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Letter: Independence: A state of mind
Published on February 17, 2016 Email To Friend    Print Version

Dear Sir:

Until recently, if someone had asked me if the TCI was ready for independence, my standard answer would have been No, with the caveat that we could be made ready within eight to ten years once we properly set ourselves on that path. However, it occurred to me that independence of the TCI is simply a state of mind. Some would say we have so many more institutions to build, to diversify our economy, etc. But I now say that, as a small country, we have as stable an economy and majority of institutions needed to be a functioning independent country.

I wholeheartedly believe there are two main reasons for most people that don’t support independence for the TCI, whether they say it or not. The first is lack of trust in the leadership of our country and the second is an unwillingness to sacrifice.

In the first instance, at no time has any leader of this country been able to get two-thirds of the population to trust in them to take us to independence. The closest person may have been Hon. Derek Taylor but TCI independence was not on his agenda though it is a significant pillar of the PDM’s constitution.

At the height of his power, having won 13 of the 15 available seats in 2007, Hon. Michael Misick (PNP) only got 58% of the overall votes cast.

Contrary to popular belief, my first thoughts on TCI independence came in the early 2000s, when my uncle, Hon. Clarence Selver, then minister of health and education, met with some of the returning university students in his conference room. He said to us at that meeting that he prays for the day that we no longer have to sing ‘God save the Queen’. From that day to this, independence for the TCI has always been a part of my conscience and subconscious.

So until we have leadership that most people will follow regardless of political affiliations, independence will be out of our reach.

I now turn to the second point, which deals with sacrifice. We have been colonized to the point that we think there is only one way to be an independent nation, which is the way of Western industrialized nations. If we look at independence in its simplest form, it is the ability to take care of our needs.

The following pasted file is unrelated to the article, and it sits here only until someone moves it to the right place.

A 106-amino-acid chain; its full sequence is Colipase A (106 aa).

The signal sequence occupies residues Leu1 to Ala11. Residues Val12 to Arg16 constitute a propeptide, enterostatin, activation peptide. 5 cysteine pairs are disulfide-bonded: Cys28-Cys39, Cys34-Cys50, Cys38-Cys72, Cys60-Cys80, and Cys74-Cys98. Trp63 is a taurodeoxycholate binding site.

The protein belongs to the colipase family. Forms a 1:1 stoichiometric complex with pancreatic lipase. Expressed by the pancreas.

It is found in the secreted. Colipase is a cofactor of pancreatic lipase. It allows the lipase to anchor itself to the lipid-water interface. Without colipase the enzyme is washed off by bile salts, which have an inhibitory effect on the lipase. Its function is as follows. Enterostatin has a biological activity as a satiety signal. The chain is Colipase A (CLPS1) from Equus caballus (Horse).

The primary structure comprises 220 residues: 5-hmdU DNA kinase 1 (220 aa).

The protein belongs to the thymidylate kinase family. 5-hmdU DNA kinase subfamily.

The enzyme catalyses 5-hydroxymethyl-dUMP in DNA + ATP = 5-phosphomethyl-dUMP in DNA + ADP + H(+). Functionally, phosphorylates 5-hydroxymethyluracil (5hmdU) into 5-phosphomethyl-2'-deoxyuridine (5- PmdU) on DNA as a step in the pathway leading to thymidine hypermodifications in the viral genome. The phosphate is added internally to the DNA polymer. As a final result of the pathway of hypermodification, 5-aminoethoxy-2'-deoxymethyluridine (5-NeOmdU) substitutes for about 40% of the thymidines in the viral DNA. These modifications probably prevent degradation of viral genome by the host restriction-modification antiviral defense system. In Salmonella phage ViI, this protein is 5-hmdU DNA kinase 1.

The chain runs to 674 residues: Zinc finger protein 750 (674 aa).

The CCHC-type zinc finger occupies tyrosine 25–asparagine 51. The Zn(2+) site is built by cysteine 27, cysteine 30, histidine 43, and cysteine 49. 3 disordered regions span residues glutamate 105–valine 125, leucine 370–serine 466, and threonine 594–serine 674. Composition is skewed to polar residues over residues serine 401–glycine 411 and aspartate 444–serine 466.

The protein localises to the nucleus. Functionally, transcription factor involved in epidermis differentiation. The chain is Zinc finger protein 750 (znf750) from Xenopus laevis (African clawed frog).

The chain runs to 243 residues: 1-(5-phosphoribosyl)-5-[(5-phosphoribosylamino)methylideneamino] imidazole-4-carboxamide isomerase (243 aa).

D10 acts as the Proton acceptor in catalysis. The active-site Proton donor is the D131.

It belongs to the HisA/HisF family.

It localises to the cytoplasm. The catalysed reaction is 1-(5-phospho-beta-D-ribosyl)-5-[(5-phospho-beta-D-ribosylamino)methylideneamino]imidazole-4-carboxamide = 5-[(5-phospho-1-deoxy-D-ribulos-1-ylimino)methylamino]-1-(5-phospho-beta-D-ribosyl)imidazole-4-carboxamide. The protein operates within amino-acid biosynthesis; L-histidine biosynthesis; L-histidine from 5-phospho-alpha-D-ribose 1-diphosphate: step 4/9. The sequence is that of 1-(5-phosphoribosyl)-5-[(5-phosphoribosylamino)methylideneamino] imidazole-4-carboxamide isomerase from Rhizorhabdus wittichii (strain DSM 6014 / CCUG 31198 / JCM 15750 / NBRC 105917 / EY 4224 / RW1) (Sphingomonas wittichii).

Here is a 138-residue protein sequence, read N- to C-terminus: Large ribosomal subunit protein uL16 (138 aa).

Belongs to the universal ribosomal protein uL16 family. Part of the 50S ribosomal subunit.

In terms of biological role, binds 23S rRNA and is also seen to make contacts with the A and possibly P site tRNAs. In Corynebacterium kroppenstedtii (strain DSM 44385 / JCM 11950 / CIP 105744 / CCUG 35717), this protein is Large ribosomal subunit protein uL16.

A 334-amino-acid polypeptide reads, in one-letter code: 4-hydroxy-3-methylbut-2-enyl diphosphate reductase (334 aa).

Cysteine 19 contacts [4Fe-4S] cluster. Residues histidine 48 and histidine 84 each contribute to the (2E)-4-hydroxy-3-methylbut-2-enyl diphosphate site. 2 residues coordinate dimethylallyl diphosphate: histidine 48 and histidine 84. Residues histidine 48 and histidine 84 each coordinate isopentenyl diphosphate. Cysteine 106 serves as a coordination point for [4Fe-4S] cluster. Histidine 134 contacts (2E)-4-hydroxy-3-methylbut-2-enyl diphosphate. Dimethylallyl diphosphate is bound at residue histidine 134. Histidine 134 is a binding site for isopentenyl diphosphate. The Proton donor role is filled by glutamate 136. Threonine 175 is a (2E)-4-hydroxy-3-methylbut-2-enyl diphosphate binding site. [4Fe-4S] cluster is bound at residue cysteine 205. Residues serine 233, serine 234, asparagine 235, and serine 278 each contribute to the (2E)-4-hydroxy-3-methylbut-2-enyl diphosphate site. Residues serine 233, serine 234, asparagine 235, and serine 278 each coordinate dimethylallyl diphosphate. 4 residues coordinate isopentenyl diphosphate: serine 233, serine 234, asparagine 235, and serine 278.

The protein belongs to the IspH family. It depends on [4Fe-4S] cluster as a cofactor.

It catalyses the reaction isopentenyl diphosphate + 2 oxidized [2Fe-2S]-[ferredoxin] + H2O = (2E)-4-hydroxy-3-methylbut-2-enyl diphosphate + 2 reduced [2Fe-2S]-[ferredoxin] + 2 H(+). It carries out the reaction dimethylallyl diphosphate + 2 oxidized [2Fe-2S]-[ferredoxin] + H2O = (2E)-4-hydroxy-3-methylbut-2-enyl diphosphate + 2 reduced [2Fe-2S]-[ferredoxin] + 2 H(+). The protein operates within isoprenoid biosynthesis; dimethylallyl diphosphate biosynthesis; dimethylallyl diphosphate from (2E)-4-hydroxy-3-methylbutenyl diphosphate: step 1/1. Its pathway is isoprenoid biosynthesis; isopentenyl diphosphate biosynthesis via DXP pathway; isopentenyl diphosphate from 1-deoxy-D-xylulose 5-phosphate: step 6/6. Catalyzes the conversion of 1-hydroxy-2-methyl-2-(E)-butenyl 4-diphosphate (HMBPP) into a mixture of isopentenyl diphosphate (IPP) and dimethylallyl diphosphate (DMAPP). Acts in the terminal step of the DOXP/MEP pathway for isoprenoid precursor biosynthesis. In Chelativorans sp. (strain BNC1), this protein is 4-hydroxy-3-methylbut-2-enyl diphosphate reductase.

When our ancestors were left on these islands “for dead” by slave masters fleeing, were they not independent in their survival? Before Christopher Columbus so-called “discovered” a land that had inhabitants, were the Taino Indians not independent? Before Britain colonized nearly half of the world, were these tribal communities, countries or kingdoms not independent?

I say we are looking at this independence thing the wrong way. We will never be a fully industrialized nation and nor should we try to be as we would be chasing ghosts.

We can figure out what best covers our basic needs while maximizing our wants. Case in point, does an independent TCI really need embassies all over the world? No. We can start with countries that have high concentrations of Turks and Caicos Islanders overseas or that we are likely to have a trade or strategic relationship with. Examples would be the Bahamas, USA, or Canada.

What about a Defence Force? Who’s trying to invade us? With the strengthening of border control and support of OPBAT type agreements, we would be good to go.

Anyone ever notice that most of our Caribbean neighbours may be the first to tell us reconsider independence in one breath but have the biggest parades and parties worldwide on their independence days in another. Ask them next time if they could go under Britain, would they, and see how many would say yes. My guess is very few would even though many may lack faith in their country’s leadership.

I will end where I began, independence is simply a state of mind and with trusted leadership and a willingness to sacrifice and take on responsibility, we are closer to independence than we think.

Stay blessed,

Jamell Robinson
Reads: 12006

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